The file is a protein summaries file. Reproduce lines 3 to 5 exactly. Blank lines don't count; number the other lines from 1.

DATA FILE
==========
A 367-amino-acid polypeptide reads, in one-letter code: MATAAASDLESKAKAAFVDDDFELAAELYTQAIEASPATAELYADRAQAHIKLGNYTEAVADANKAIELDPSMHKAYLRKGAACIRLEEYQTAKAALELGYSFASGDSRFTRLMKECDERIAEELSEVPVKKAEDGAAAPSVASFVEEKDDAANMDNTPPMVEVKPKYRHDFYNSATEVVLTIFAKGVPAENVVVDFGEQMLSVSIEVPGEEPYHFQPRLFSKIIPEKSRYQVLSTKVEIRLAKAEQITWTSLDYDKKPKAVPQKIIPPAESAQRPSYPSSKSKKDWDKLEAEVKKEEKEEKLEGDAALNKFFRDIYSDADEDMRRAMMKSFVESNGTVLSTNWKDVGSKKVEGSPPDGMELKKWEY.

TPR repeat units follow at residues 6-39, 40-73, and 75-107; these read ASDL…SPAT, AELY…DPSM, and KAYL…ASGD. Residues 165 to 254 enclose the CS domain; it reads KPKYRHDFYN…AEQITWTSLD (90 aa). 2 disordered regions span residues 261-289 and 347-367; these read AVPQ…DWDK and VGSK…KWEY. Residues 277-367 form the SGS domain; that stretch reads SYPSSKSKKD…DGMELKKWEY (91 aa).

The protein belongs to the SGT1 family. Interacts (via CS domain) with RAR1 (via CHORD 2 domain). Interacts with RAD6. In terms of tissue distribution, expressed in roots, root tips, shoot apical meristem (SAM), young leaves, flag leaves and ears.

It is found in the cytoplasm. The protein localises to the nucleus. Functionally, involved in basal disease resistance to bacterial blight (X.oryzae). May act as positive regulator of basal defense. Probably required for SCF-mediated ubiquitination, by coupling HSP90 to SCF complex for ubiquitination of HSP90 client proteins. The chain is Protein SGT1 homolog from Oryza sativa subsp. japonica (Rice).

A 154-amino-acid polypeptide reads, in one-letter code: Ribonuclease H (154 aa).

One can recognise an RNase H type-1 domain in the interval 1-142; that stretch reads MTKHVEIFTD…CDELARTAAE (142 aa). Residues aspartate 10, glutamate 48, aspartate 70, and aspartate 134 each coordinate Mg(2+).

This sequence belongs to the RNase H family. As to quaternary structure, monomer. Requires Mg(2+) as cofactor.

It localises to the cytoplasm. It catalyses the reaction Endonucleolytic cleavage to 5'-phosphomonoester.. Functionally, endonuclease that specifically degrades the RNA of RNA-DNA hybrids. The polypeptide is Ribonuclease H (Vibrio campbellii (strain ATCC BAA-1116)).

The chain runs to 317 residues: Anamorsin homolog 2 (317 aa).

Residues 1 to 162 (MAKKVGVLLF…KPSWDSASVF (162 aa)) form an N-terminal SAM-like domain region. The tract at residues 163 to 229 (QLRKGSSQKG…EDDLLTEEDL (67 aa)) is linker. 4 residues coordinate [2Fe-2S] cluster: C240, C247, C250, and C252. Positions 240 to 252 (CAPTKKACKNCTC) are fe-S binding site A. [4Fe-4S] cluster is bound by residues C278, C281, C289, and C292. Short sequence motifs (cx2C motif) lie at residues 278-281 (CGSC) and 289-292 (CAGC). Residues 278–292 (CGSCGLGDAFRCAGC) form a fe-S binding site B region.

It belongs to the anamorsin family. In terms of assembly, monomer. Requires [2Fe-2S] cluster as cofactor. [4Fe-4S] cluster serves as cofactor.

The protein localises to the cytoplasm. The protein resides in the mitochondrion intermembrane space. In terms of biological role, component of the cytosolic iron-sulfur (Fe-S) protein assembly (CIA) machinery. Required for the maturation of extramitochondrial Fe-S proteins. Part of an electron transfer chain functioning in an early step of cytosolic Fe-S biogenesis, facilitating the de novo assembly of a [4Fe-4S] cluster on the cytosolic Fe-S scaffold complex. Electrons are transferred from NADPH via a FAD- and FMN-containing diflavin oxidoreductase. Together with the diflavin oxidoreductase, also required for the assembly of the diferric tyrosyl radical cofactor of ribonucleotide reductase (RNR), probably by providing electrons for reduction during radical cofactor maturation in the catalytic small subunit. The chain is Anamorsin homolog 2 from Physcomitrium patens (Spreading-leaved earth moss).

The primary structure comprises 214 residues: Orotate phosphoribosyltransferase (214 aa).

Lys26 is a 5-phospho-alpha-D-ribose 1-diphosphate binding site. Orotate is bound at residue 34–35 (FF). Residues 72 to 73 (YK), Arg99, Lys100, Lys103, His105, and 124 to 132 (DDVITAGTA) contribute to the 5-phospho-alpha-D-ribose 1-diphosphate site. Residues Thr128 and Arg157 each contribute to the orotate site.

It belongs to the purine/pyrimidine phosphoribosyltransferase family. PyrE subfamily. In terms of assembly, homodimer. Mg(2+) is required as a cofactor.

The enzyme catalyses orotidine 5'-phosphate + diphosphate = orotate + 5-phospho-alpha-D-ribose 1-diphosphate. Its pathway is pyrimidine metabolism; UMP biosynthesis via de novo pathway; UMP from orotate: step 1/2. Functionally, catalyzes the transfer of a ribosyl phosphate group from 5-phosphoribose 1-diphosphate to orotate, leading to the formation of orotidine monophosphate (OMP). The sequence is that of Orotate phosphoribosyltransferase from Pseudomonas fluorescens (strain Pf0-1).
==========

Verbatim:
The protein belongs to the SGT1 family. Interacts (via CS domain) with RAR1 (via CHORD 2 domain). Interacts with RAD6. In terms of tissue distribution, expressed in roots, root tips, shoot apical meristem (SAM), young leaves, flag leaves and ears.

It is found in the cytoplasm. The protein localises to the nucleus. Functionally, involved in basal disease resistance to bacterial blight (X.oryzae). May act as positive regulator of basal defense. Probably required for SCF-mediated ubiquitination, by coupling HSP90 to SCF complex for ubiquitination of HSP90 client proteins. The chain is Protein SGT1 homolog from Oryza sativa subsp. japonica (Rice).

A 154-amino-acid polypeptide reads, in one-letter code: Ribonuclease H (154 aa).